Heather in Senegal

Thursday, July 13, 2006

June 29
Today Jenny and I rode 25 km out of town and then back. Along the way we stopped at a tiny village where Khadjitou, who lived with me and I used to think was my sister, lives with her family during the summer. She was amazed to see us, and seemed really happy to have me there to show around. I told her that now that she is no longer there in the morning to be my mirror, I always go to work with sunscreen in streaks on my face and with my clothing inside-out and dirty. She told me she thinks of me when she eats mangos. A simple yet fond friendship.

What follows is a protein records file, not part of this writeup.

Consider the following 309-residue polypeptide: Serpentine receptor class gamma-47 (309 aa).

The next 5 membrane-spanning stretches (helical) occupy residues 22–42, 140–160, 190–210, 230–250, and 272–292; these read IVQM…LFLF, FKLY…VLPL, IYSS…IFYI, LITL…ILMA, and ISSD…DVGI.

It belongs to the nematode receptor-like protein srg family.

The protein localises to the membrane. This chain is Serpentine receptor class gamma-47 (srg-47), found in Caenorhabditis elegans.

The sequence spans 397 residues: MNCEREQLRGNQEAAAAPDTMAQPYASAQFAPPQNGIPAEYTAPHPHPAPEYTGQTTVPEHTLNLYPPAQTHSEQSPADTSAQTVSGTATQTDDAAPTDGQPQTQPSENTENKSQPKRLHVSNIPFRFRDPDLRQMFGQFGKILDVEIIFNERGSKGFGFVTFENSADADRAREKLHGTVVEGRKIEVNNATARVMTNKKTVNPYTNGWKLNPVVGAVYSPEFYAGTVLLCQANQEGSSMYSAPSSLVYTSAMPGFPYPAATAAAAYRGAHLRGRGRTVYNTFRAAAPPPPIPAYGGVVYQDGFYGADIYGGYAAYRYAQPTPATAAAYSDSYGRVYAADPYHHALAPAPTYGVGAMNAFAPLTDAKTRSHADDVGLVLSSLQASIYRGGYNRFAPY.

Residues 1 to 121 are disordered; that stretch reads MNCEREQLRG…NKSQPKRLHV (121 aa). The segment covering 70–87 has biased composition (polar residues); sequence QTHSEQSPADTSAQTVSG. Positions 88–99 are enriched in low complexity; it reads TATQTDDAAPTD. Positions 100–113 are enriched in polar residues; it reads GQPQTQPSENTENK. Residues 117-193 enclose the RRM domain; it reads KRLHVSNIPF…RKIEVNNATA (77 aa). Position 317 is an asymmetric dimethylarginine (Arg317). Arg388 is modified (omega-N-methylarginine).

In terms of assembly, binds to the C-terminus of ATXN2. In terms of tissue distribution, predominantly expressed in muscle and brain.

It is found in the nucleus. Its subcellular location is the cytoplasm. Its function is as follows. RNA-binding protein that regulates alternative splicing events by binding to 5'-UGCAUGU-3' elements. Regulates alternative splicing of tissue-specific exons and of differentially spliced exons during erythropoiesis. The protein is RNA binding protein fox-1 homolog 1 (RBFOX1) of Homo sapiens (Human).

This was my first time in a little village in the middle of nowhere, and I am infatuated. It has no electricity, running water, cars, and virtually no people. It has lots of sheep, goats, chickens, and cows. Imagine the sounds. The village consists of three clusterings of huts, with about five huts per cluster. Each cluster is about a half kilometer apart. The clusters are surrounded by fields beyond which are walls of trees. This makes visible a wide expanse of sky above and a wide expanse of green below. The village has one kitten, now named Babaganoosh. She was scared when I first held her, but she learned to trust me and was soon sitting in my lap of her own volition, purring. I hope I can teach the kids of the village to touch her gently and to stop picking her up by the tail or the head. The village smells green, fresh, and clean. The cooking hut, in which many vegetables hang drying, smells like years of sauteing onions. As we walked through the woods between hut clusters, the pack of children followed at a slight distance and called me by my name, rather than calling me, “toubob.” They giggled when I shook their hands. The adults gave me a sack full of mangos. The village is 12 kilometers from home. I plan to return frequently, preferably just to sit and soak it in.


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